A database of hospital discharge data from approximately 300,000 deliveries in the United States found the overall incidence of preeclampsia with severe features was approximately 1 percent of all pregnancies [ 2 ]. Studies limited to nulliparous women report that approximately 5 percent develop preeclampsia and 40 to 50 percent of these women develop features of severe disease [ 3,4 ]. The incidence of preeclampsia with severe features before 34 weeks is percent [ 5 ]. However, these figures were derived from studies using the pre-2013 definition of severe preeclampsia. (See 'Terminology' above.)
Perhaps the most notable movie scene involving menarche is that from the 1976 horror movie Carrie . Carrie White experiences her first period as she showers after the school gym class, and unaware of what is happening to her, she panics and pleads for help, but the other girls respond by bullying her. The movie is an adaptation of the novel with the same name by Stephen King . Carrie's first period unleashes her violent powers and is central to her dangerous and out of control transformation. This theme is common to horror movies, another notable example being the 2000 Canadian horror film Ginger Snaps , where the protagonist's first period is central to her gradual transformation into a werewolf . Girls experiencing their first period is part of many movies, though not central to their plot, including The Blue Lagoon , My Girl , A Walk on the Moon .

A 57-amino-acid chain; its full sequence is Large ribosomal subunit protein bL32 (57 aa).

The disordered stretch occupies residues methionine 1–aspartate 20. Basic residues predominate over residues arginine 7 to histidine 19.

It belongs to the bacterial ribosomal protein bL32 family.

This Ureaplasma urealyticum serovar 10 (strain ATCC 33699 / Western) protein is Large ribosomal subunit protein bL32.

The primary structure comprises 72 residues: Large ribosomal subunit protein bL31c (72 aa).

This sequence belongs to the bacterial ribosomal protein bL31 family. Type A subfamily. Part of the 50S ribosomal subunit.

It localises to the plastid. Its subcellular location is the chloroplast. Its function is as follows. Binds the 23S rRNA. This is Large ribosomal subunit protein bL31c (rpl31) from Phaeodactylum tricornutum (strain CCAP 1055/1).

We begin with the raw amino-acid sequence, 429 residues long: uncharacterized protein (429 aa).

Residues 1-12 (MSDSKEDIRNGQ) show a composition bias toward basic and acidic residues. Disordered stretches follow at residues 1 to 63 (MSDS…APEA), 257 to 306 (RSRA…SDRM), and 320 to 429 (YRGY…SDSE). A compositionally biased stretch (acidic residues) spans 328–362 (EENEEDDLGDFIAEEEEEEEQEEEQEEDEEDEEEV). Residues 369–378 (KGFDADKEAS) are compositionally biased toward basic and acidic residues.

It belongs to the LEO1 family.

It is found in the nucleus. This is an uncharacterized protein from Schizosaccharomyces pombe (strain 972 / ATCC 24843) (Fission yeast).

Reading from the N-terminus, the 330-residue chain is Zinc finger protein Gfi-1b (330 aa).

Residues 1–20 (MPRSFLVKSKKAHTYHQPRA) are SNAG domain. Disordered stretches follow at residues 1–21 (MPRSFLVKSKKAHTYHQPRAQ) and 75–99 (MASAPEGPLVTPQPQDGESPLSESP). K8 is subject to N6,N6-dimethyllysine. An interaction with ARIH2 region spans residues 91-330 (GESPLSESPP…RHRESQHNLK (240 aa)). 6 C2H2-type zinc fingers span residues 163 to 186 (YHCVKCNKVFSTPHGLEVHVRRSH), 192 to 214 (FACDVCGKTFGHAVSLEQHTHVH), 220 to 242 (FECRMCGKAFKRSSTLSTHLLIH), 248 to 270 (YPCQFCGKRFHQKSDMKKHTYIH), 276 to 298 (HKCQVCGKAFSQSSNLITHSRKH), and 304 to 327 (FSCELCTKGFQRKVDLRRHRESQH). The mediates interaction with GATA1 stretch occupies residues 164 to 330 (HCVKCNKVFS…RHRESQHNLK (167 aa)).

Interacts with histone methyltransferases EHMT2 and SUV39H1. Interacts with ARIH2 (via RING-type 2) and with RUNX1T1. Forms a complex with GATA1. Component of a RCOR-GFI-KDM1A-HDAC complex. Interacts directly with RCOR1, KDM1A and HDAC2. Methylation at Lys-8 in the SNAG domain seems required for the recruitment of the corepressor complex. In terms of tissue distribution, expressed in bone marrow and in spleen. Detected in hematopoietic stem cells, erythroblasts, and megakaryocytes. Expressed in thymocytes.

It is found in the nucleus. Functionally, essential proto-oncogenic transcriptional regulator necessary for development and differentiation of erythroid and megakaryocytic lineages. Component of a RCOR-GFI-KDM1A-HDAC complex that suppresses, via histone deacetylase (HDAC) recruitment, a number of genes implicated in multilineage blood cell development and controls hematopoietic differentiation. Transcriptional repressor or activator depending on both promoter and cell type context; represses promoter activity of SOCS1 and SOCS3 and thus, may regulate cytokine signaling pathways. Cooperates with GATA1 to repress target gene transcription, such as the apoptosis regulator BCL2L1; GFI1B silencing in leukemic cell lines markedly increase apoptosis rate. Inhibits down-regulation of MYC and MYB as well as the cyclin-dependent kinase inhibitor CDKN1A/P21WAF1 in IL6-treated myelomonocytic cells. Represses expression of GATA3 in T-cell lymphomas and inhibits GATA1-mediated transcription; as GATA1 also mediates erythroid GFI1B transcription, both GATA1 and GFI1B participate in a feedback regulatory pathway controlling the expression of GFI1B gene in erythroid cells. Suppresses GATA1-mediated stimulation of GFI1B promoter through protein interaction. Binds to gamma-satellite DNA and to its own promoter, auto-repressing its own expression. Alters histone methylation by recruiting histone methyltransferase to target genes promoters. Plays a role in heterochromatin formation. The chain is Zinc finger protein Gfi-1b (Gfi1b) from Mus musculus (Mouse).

Recent data also suggest that betamethasone can be beneficial in pregnant women at high risk of late preterm birth, between 34 0/7 weeks and 36 6/7 weeks of gestation who have not received a prior course of antenatal corticosteroids. The Maternal Fetal Medicine Units (MFMU) Network Antenatal Late Preterm Steroids trial ( 24 ) was a double-blind, placebo-controlled, randomized clinical trial designed to evaluate the use of antenatal betamethasone for pregnant women at high risk of delivery in the late preterm period. Women were identified to be at high risk if they presented in preterm labor, had preterm PROM, or if they had a planned delivery in the late preterm period, with the indication at the discretion of the obstetrician–gynecologist or other health care provider. Tocolysis was not employed as a part of this trial, and delivery was not delayed for obstetric or medical indications. The study found that the administration of betamethasone led to a significant decrease in the primary outcome, which was the need for respiratory support. A larger decrease was demonstrated for severe respiratory complications, from % in the placebo group to % in the betamethasone group (RR, ; 95% CI, –; P <.001). There were also significant decreases in the rates of transient tachypnea of the newborn; bronchopulmonary dysplasia; a composite of respiratory distress syndrome (RDS), transient tachypnea of the newborn and RDS; and the need for postnatal surfactant. Infants exposed to betamethasone were less likely to require immediate postnatal resuscitation. There was no increase in proven neonatal sepsis, chorioamnionitis, or endometritis with late preterm betamethasone. Hypoglycemia was more common in the infants exposed to betamethasone % versus % (RR, ; 95% CI, –); however, there were no reported adverse events related to hypoglycemia, which was not associated with an increased length of hospital stay. The rates of hypoglycemia found in the trial are similar to what is reported in the general population of late preterm infants ( 25 ). Although not studied in this trial, long-term adverse outcomes of prolonged and persistent neonatal hypoglycemia have been described ( 26 , 27 ). In order to reduce this risk and achieve the benefits of betamethasone therapy for fetal maturity in late preterm pregnancies, the American Academy of Pediatrics’ guidelines should be followed when employing this therapy (27). The American Academy of Pediatrics recommends the monitoring of neonatal blood sugars for late preterm infants because late preterm birth is a known risk factor for hypoglycemia. A single course of betamethasone is recommended for pregnant women between 34 0/7 weeks and 36 6/7 weeks of gestation at risk of preterm birth within 7 days, and who have not received a previous course of antenatal corticosteroids (24, 28 ).